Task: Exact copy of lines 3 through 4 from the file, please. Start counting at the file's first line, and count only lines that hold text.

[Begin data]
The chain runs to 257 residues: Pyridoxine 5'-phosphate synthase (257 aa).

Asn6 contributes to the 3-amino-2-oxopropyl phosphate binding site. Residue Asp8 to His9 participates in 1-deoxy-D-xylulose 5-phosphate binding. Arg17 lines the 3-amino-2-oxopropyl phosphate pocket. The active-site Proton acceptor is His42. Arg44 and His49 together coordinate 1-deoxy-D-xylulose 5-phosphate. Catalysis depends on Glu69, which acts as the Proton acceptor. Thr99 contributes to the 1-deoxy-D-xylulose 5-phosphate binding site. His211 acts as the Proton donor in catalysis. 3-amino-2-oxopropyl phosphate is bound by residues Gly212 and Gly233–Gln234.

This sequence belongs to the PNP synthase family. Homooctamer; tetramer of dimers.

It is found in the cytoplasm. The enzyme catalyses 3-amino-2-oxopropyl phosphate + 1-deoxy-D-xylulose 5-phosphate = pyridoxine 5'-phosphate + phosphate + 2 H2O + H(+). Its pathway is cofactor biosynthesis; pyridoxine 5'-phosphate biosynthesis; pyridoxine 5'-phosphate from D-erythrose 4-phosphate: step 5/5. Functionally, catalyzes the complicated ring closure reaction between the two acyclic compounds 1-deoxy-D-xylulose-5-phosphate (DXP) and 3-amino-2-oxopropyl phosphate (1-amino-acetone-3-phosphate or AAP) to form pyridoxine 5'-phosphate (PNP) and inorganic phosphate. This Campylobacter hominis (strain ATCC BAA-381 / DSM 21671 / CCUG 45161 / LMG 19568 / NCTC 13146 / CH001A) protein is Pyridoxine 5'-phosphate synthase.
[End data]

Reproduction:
This sequence belongs to the PNP synthase family. Homooctamer; tetramer of dimers.

It is found in the cytoplasm. The enzyme catalyses 3-amino-2-oxopropyl phosphate + 1-deoxy-D-xylulose 5-phosphate = pyridoxine 5'-phosphate + phosphate + 2 H2O + H(+). Its pathway is cofactor biosynthesis; pyridoxine 5'-phosphate biosynthesis; pyridoxine 5'-phosphate from D-erythrose 4-phosphate: step 5/5. Functionally, catalyzes the complicated ring closure reaction between the two acyclic compounds 1-deoxy-D-xylulose-5-phosphate (DXP) and 3-amino-2-oxopropyl phosphate (1-amino-acetone-3-phosphate or AAP) to form pyridoxine 5'-phosphate (PNP) and inorganic phosphate. This Campylobacter hominis (strain ATCC BAA-381 / DSM 21671 / CCUG 45161 / LMG 19568 / NCTC 13146 / CH001A) protein is Pyridoxine 5'-phosphate synthase.